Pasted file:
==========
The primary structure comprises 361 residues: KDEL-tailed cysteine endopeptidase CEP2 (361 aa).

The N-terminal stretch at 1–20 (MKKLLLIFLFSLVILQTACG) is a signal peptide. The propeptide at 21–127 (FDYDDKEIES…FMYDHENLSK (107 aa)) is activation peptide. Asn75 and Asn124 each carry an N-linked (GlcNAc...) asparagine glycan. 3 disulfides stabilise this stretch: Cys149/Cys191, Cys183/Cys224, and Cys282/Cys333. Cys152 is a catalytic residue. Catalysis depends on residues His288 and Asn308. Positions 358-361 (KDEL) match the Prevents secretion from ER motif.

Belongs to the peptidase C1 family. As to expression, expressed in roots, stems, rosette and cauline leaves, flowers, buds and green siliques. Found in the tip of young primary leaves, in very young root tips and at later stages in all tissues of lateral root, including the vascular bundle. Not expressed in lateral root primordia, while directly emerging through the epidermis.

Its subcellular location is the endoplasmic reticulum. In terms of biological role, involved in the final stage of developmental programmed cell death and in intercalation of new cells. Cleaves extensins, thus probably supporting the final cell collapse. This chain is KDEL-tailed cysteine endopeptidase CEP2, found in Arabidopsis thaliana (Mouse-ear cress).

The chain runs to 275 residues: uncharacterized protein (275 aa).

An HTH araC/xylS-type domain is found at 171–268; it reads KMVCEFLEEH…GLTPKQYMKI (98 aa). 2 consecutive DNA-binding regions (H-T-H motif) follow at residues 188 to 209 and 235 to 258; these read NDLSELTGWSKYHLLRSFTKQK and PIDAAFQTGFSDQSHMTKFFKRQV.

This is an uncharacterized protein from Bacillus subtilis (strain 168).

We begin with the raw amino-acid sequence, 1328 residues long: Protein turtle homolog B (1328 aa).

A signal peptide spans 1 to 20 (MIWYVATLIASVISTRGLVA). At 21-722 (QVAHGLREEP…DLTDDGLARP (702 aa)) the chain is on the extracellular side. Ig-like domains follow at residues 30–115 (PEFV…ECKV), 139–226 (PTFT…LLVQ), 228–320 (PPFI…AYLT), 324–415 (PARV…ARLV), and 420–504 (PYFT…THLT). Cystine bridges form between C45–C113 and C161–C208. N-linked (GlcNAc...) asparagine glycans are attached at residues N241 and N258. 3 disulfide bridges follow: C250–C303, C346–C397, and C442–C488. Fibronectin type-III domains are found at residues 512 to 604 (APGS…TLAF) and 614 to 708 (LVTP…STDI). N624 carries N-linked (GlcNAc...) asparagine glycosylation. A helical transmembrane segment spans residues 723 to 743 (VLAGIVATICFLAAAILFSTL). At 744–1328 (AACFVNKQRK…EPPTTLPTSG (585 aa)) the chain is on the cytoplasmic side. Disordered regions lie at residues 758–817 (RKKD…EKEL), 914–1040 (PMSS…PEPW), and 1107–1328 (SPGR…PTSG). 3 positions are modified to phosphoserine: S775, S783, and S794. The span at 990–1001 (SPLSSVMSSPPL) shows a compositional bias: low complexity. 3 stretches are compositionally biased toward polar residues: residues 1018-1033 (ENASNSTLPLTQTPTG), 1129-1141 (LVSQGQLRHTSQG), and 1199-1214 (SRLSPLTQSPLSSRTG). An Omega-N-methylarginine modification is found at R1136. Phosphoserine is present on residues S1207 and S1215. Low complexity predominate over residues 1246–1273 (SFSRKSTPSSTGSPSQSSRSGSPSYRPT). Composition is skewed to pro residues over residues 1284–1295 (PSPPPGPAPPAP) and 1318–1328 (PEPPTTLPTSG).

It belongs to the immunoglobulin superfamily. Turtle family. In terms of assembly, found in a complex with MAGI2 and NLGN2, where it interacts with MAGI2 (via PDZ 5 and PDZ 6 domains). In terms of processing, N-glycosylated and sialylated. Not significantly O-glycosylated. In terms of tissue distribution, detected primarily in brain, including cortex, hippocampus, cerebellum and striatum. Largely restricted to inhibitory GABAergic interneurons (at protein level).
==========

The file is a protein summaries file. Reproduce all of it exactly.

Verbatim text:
The primary structure comprises 361 residues: KDEL-tailed cysteine endopeptidase CEP2 (361 aa).

The N-terminal stretch at 1–20 (MKKLLLIFLFSLVILQTACG) is a signal peptide. The propeptide at 21–127 (FDYDDKEIES…FMYDHENLSK (107 aa)) is activation peptide. Asn75 and Asn124 each carry an N-linked (GlcNAc...) asparagine glycan. 3 disulfides stabilise this stretch: Cys149/Cys191, Cys183/Cys224, and Cys282/Cys333. Cys152 is a catalytic residue. Catalysis depends on residues His288 and Asn308. Positions 358-361 (KDEL) match the Prevents secretion from ER motif.

Belongs to the peptidase C1 family. As to expression, expressed in roots, stems, rosette and cauline leaves, flowers, buds and green siliques. Found in the tip of young primary leaves, in very young root tips and at later stages in all tissues of lateral root, including the vascular bundle. Not expressed in lateral root primordia, while directly emerging through the epidermis.

Its subcellular location is the endoplasmic reticulum. In terms of biological role, involved in the final stage of developmental programmed cell death and in intercalation of new cells. Cleaves extensins, thus probably supporting the final cell collapse. This chain is KDEL-tailed cysteine endopeptidase CEP2, found in Arabidopsis thaliana (Mouse-ear cress).

The chain runs to 275 residues: uncharacterized protein (275 aa).

An HTH araC/xylS-type domain is found at 171–268; it reads KMVCEFLEEH…GLTPKQYMKI (98 aa). 2 consecutive DNA-binding regions (H-T-H motif) follow at residues 188 to 209 and 235 to 258; these read NDLSELTGWSKYHLLRSFTKQK and PIDAAFQTGFSDQSHMTKFFKRQV.

This is an uncharacterized protein from Bacillus subtilis (strain 168).

We begin with the raw amino-acid sequence, 1328 residues long: Protein turtle homolog B (1328 aa).

A signal peptide spans 1 to 20 (MIWYVATLIASVISTRGLVA). At 21-722 (QVAHGLREEP…DLTDDGLARP (702 aa)) the chain is on the extracellular side. Ig-like domains follow at residues 30–115 (PEFV…ECKV), 139–226 (PTFT…LLVQ), 228–320 (PPFI…AYLT), 324–415 (PARV…ARLV), and 420–504 (PYFT…THLT). Cystine bridges form between C45–C113 and C161–C208. N-linked (GlcNAc...) asparagine glycans are attached at residues N241 and N258. 3 disulfide bridges follow: C250–C303, C346–C397, and C442–C488. Fibronectin type-III domains are found at residues 512 to 604 (APGS…TLAF) and 614 to 708 (LVTP…STDI). N624 carries N-linked (GlcNAc...) asparagine glycosylation. A helical transmembrane segment spans residues 723 to 743 (VLAGIVATICFLAAAILFSTL). At 744–1328 (AACFVNKQRK…EPPTTLPTSG (585 aa)) the chain is on the cytoplasmic side. Disordered regions lie at residues 758–817 (RKKD…EKEL), 914–1040 (PMSS…PEPW), and 1107–1328 (SPGR…PTSG). 3 positions are modified to phosphoserine: S775, S783, and S794. The span at 990–1001 (SPLSSVMSSPPL) shows a compositional bias: low complexity. 3 stretches are compositionally biased toward polar residues: residues 1018-1033 (ENASNSTLPLTQTPTG), 1129-1141 (LVSQGQLRHTSQG), and 1199-1214 (SRLSPLTQSPLSSRTG). An Omega-N-methylarginine modification is found at R1136. Phosphoserine is present on residues S1207 and S1215. Low complexity predominate over residues 1246–1273 (SFSRKSTPSSTGSPSQSSRSGSPSYRPT). Composition is skewed to pro residues over residues 1284–1295 (PSPPPGPAPPAP) and 1318–1328 (PEPPTTLPTSG).

It belongs to the immunoglobulin superfamily. Turtle family. In terms of assembly, found in a complex with MAGI2 and NLGN2, where it interacts with MAGI2 (via PDZ 5 and PDZ 6 domains). In terms of processing, N-glycosylated and sialylated. Not significantly O-glycosylated. In terms of tissue distribution, detected primarily in brain, including cortex, hippocampus, cerebellum and striatum. Largely restricted to inhibitory GABAergic interneurons (at protein level).